3. How to shift the data securely
It's time for your source to package up the goods to leak: your contact can either use your public key to asymmetrically encrypt the files using PGP or if you've somehow agreed upon a key (typically generated from a pass-phrase) that is utterly secret between you two, then consider symmetric encryption using AES-256.
If this symmetric key falls into the wrong hands, then the jig is up, whereas in asymmetric encryption, you just have to be responsible for your own private key. Having said that, using AES-256 to encrypt your leaked data (once you have it) on removable storage, perhaps steganographically inside a video or TrueCrypt volume, is essential.
Encrypting files, once they've been archived into a zip or tarball for convenience's sake, is just a simple command line away. For symmetric, try:
gpg --output totallyinnocent.txt --symmetric leakedsecrets.pdf
...or for asymmetrically use:
gpg --output totallyinnocent.txt --encrypt --hidden-recipient Friend leakedsecrets.pdf
In the latter case, the source must have added the public key for Friend (that's you) using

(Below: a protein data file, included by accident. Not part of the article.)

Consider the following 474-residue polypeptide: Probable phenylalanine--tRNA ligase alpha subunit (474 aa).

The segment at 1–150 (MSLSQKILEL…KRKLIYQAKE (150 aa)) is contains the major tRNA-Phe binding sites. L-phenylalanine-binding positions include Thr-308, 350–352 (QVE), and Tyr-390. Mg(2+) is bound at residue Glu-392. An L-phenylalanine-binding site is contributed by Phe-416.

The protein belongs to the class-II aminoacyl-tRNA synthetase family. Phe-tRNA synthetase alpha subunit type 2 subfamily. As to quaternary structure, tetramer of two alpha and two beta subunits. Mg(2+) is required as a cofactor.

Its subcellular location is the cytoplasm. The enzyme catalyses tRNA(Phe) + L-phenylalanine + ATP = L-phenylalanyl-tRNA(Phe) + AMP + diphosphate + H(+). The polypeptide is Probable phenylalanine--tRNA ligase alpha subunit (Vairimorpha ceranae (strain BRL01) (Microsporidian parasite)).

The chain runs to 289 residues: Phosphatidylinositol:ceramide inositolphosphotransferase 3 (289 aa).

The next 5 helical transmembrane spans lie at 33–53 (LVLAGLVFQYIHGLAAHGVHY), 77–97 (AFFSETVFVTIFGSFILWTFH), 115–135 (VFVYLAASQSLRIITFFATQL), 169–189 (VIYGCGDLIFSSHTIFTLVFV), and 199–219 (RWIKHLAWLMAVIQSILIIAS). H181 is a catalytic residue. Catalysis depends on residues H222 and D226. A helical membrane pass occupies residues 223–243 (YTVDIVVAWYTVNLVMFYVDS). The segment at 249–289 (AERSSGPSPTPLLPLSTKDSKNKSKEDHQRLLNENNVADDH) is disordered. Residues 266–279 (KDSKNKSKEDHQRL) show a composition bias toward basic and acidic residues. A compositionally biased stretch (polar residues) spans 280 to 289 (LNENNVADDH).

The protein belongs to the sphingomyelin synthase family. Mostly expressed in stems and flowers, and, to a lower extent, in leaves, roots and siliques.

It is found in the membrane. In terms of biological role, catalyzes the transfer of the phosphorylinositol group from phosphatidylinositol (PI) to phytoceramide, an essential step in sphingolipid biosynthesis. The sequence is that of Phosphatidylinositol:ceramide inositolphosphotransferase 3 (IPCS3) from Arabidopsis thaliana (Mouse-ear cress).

gpg --import. GnuPG is completely documented.
Of course, you'll need to exchange public keys. To avoid having to rely on encrypted instant messaging systems (such as OTR), publish your public key online, in the open. The first communication you may get from your leaker is an encrypted message from a throwaway email account from a Wi-Fi hotspot, and unfortunately such data is likely to set off triggers within the spooks' internet surveillance systems. The chase will be on immediately.
Once the leaker has encrypted her data, it's time to transfer it. Don't use email. Don't even consider uploading the file to a server across the open web, even if the data is encrypted: with the global internet dragnet in operation, you do not want to accidentally reveal your source by allowing spooks to realise the association between the two of you. (Life is made easier if your source outs himself, like Edward Snowden did, but then life hasn't been easy for him since.)